This past week has been a whirlwind. Eight days ago Donald Trump assumed the leadership of one of the most powerful countries on earth. In this short amount of time, he has appointed bankers, billionaires, and executives to head up his cabinet. He has signed executive order after executive order which diminish the rights and the quality of life that my fellow countrymen deserve. He has also inspired massive protests around the united States and the world. This is not a political blog, this is a reading blog. But in the face of nascent fascism, I feel I must resist when and how I can. Today I am using my favorite weapon: Books.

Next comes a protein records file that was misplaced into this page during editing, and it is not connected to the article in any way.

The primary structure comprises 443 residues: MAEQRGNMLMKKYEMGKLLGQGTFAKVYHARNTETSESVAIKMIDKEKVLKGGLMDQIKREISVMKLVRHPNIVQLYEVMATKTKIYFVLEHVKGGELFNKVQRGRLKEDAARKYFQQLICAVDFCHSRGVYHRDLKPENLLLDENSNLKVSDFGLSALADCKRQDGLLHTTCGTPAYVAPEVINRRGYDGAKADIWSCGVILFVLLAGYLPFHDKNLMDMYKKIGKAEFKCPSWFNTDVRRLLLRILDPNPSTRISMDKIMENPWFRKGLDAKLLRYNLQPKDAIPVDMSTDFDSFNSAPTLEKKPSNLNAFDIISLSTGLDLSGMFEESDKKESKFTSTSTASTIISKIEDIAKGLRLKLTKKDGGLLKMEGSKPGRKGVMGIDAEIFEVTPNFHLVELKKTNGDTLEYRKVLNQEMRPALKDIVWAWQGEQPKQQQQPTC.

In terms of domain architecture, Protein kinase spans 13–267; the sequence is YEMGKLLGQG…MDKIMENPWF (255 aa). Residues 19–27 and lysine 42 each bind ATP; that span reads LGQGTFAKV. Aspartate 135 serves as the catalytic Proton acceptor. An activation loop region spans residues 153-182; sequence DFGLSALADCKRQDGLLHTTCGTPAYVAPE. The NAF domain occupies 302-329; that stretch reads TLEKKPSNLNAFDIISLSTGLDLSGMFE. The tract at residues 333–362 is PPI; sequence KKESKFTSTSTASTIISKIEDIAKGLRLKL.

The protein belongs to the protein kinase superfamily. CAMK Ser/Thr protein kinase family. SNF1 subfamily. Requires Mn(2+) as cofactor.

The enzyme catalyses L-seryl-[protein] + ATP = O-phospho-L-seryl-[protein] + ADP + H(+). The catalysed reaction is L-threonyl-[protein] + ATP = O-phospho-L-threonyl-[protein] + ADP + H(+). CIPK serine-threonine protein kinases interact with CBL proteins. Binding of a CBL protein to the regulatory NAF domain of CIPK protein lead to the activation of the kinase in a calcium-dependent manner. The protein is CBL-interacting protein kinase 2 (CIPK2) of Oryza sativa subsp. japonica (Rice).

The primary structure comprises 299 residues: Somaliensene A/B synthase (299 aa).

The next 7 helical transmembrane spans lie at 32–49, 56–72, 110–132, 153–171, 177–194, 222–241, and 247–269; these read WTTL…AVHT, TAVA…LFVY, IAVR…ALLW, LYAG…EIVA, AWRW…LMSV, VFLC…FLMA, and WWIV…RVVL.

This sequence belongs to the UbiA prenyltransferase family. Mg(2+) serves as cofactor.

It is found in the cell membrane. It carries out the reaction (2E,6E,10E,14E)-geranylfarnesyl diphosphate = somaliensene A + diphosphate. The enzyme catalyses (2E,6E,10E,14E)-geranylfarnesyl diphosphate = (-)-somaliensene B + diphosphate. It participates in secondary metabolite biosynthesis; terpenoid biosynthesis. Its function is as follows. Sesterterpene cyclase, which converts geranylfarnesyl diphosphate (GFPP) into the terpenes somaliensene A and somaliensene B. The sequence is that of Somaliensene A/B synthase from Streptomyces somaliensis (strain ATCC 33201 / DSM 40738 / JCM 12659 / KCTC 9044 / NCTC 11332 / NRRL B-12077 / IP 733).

Looking to get mad or stay that way? Want inspiration or motivation? Want to expand your reading outside of your comfort zone? This is my reading list for the resistance.

The Handmaid's Tale                                                                       1984

Okay, these two are probably the most obvious. Let’s face it, the current administration seem to have taken The Handmaid’s Tale and 1984 as instruction manuals rather than dystopian speculative fiction. Since “alternative facts” are making a comeback, 1984 will give you the rundown on just how to go about training yourself to accept them. And with both the executive and legislative branches of the government intent on rolling back women’s rights, you might want to check out this view of a United States that took that position to the extreme. And remeber:

“Nolite te bastardes carborundorum. Don’t let the bastards grind you down.”

The Hunger Games (The Hunger Games, #1)